When your job weighs you down: the psychology of saying no to your boss

words in the workplace

Just last week two workplace colleagues were having an intense discussion where one said to the other “I can say no to you, but I can’t say no to my boss.”  I flinched a little in face of the raw honesty and sheer weight of the interaction. Oftentimes, a colleague will just nod to another colleague with no intention of doing what the colleague asked. Which, of course, leads to workplace issues of mistrust. This exchanged laid all the underlying machinations bare.  It also got me thinking and reflecting about my own interactions with the staff I supervise and with my boss. Or rather yet, my past bosses.

I believe in having a supervisory relationship that is more of a mentorship exchange. I encourage reflection and problem-solving. I seek the opinions of my staff. I don’t believe in going it alone. Thus, the glory of a project’s success is to be shared and for the most part, I shield my staff from the ramifications of a project’s “failure”. I encourage debate. Well, debate to a point. After all, there are tasks to be done within a certain time period.

There was a rather unpleasant person I met within the first year of my job, when I was still learning the ropes but had immense responsibility,that made a statement that plays and replays in my mind. He noted that the one that ruled in his workplace was him. There was no debate in his organization. In that situation, staff outright could not say no to the boss. Not many bosses go ahead and make such a statement. At least, however, you know where you stand therein. For someone like me, who encourages debate, where is the cutoff point?

I set the cut-off point when all I hear is whining. Saying no just because-doesn’t fly in my mimi handbook. Saying no out fear doesn’t resonate with me. I believe in pushing oneself and don’t give myself or others easy outs. Saying no out of sheer insubordination…well, that is just insubordinate. Note that the act itself of saying “no” is not insubordination. However, there is a fine line.

From the other side of this staff-boss fence, I have been known to say no to a boss. At the Department of Justice I was labeled a “brat” as a result. Thus, from such a label, you can tell why I dared to say no. That particular workplace was filled with petulant egomaniacs. My thinking was “how could I not say no?”  Lucky for me (or not) most of my bosses have fit under such a label.  I had one boss flat out tell me I was there to make him look good. At some point, I said no and that I was not taking his attitude or job anymore. I quit. However, because that made him look bad, he not only begged me to stay on, but he said I could stay on my own terms. That is lesson number one. You can say no to a boss if you have solid principles on which to stand.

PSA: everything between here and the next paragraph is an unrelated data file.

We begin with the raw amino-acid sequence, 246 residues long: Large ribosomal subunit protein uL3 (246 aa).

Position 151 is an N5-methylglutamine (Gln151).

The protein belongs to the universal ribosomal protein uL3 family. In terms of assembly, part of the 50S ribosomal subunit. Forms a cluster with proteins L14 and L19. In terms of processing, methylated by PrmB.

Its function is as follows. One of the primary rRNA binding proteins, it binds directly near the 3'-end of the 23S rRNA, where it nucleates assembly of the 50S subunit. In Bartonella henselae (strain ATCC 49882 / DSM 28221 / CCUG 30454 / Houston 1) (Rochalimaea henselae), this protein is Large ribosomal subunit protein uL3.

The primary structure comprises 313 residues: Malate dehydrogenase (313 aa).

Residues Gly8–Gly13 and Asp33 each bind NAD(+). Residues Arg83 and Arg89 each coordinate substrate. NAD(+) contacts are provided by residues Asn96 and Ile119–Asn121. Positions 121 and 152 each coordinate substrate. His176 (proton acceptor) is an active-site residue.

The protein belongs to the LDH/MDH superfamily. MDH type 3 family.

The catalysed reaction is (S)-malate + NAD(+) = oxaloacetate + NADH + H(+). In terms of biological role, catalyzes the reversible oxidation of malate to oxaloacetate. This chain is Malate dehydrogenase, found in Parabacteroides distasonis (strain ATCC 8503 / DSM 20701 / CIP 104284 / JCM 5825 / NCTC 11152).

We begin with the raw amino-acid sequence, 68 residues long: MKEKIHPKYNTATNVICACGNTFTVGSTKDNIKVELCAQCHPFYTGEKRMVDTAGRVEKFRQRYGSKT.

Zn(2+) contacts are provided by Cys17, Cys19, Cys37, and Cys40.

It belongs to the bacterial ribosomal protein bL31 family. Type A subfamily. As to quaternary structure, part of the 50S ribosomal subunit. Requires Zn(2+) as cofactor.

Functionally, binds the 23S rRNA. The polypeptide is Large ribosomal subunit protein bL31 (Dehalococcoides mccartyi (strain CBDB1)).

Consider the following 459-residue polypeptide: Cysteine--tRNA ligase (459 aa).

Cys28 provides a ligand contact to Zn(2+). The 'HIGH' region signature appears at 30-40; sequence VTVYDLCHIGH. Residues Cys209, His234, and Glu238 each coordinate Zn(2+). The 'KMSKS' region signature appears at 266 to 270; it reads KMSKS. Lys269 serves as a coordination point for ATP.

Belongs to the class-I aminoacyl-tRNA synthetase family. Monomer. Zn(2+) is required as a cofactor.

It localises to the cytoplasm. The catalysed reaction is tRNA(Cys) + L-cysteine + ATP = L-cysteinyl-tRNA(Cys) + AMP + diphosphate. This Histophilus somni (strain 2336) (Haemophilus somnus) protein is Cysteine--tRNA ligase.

When you say no to a boss, also take your time. Do not say “no” in the moment. If you do so, depending on the grandness of the boss’ ego, you will be labeled as petulant or worse. In the moment, note you hear what he or she is saying and ask to think about the logistics of it. Later on, go and speak with your boss calmly noting you mapped out the project had there are some logistics you want to run by them.  As you bring up issues, however, have proposed solutions. If you go in empty-handed, your “no” will not be considered.

If you want to say “no” to your boss, do so before 4pm and avoid doing it on a Friday.  Otherwise, you may be speaking to an overwhelmed cranky boss that will not be listening to you. Furthermore, they will then just add you to the list of things that have gone wrong that week or day. I would say an optimal time is 2pm. The food is marinating in their stomach and they may have had a lunch cocktail (if you are lucky). Don’t for the life of you go into your boss’ office the second they come in through the door. Such an act will only end with you getting more work.

In order to be able to say “no” to a boss you have to cultivate a persona of being an intelligent, trailblazer. Such a persona always gets away with saying “no” to the boss.  How could they not? Think about it. If you come off as innovative and intelligent and you have a counter opinion, your boss would look a little foolish disregarding your opinion which you would have put forth as “insight.” When you say “no” to a boss it should be because you appear to know without a doubt that “yes” would be wrong.

Now, you can’t make a habit of saying “no” to your boss, even when you know you would be right to do so.  Sometimes you have to let your boss have their way and be wrong. I believe that at times you have to let people fail, even your boss. Then you can have your validation moment.  Those can be all the more sweet than saying “no“.

Inspired by my zany workplaces, the Monday Blues and by the Daily Prompt of: Sixteen Tons

Other thoughts on the daily prompt

knowledge addiction